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The World’s Wit and Humor: An Encyclopedia in 15 Volumes. 1906.

Charles Lamb (1775–1834)

Sayings and Anecdotes

LAMB once said to a brother whist-player, whose hands were none of the cleanest, “If dirt was trumps, what a hand you’d have.”

The greatest pleasure I know, is to do a good action by stealth, and to have it found out by accident.

One cannot bear to pay for articles he used to get for nothing. When Adam laid out his first penny upon nonpareils at some stall in Mesopotamia, I think it went hard with him, reflecting upon his own goodly orchard, where he had so many for nothing.

A widow friend of Lamb, having opened a preparatory school for children, at Camden Town, said to him, “I live so far from town I must have a sign, I think you call it, to show that I teach children.” “Well,” he replied, “you can have nothing better than The Murder of the Innocents.”

A farmer, Charles Lamb’s chance companion in a coach, kept boring him to death with questions as to the state of the crops. At length he put a poser, “And pray, sir, how go turnips?” “Why, that, sir,” stammered out Lamb, “will depend upon the boiled legs of mutton.”

While Lamb was clerk at the India House he used his own pleasure in observing the hours of attendance. The other officials grumbled, and one of the heads of the establishment undertook to lecture the erring Elia. “Mr. Lamb, you come very late every morning.” “I do, sir,” said Lamb, “but I make up for it by going away very early every afternoon.”

“Charles,” said Coleridge, one day, to Lamb, “did you ever hear me preach?” “I never heard you do anything else,” said Lamb.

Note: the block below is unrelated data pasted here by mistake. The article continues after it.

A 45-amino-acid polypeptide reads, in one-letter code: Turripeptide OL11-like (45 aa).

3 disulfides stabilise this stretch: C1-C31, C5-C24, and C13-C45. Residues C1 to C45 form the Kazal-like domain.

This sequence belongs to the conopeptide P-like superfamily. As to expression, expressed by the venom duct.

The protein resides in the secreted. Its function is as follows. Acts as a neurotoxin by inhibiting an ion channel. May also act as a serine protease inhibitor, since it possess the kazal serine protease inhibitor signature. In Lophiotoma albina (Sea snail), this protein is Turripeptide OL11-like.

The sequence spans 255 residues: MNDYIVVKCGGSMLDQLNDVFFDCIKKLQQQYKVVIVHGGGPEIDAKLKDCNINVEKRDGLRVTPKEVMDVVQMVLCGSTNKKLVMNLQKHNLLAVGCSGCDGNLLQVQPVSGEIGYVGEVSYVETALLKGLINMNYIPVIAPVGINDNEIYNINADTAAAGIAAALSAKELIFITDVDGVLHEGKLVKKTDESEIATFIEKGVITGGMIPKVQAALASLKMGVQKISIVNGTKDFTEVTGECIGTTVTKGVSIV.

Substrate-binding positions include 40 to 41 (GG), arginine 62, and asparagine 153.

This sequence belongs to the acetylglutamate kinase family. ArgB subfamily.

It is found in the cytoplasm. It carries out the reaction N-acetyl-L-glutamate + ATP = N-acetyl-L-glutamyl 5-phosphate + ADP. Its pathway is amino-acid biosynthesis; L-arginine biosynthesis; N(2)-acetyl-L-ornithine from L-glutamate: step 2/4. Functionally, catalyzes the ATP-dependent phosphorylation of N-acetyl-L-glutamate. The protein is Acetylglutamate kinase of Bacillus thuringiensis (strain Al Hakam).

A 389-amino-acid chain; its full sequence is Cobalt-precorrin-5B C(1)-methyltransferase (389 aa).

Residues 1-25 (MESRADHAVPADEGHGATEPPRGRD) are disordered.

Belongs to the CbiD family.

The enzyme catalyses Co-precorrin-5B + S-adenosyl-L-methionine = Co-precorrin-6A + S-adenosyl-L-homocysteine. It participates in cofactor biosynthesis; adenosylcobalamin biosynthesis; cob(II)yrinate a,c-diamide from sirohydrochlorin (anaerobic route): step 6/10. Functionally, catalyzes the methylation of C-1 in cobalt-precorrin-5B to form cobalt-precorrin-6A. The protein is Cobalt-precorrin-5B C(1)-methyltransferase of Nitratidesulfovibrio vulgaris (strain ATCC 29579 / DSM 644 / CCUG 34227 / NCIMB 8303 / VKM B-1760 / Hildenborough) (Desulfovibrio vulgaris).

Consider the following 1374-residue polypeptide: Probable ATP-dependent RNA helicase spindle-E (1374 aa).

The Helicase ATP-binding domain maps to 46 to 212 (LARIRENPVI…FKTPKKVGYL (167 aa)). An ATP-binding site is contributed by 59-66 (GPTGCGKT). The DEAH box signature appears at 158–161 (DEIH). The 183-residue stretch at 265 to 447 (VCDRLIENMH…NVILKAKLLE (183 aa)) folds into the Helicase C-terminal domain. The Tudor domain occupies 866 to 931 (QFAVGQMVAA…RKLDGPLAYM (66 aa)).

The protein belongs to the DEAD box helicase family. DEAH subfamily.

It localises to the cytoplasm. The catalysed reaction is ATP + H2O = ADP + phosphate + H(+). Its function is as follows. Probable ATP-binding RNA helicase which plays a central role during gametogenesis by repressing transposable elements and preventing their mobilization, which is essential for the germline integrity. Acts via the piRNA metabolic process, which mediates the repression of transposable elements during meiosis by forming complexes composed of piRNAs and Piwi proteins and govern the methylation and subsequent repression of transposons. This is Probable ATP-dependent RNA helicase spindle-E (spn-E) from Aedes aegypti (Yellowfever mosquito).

On a cold and drizzling day a villainous-looking mendicant approached Lamb in the street with an appealing look and outstretched hand. “I have seen better days,” said the beggar, in a whining tone. “So have I,” said Lamb, shrugging his shoulders, and buttoning up his coat. “This is a very bad day, indeed.”

Lamb was reserved among strangers. A friend, about to introduce him to a circle of new faces, said, “Now will you promise, Lamb, not to be as sheepish as usual?” Charles replied, with a rustic air, “I wool.”

A pun is a noble thing per se. It is a sole digest of reflection; it is entire; it fills the mind; it is as perfect as a sonnet—better. It limps ashamed in the train and retinue of humour; it knows it should have an establishment of its own.

Some one was mentioning in Lamb’s presence the coldheartedness of the Duke of Cumberland, in restraining the duchess in rushing up to the embrace of her son, whom she had not seen for a considerable time, and insisting on her receiving him in state. “How horribly cold it was,” said the narrator. “Yes,” said Lamb, in his stuttering way, “but you know he is the Duke of Cu-cum-ber-land.”

Positively, the best thing a man can have to do is nothing, and, next to that, perhaps, good works.

A mixture of brandy and water spoils two good things.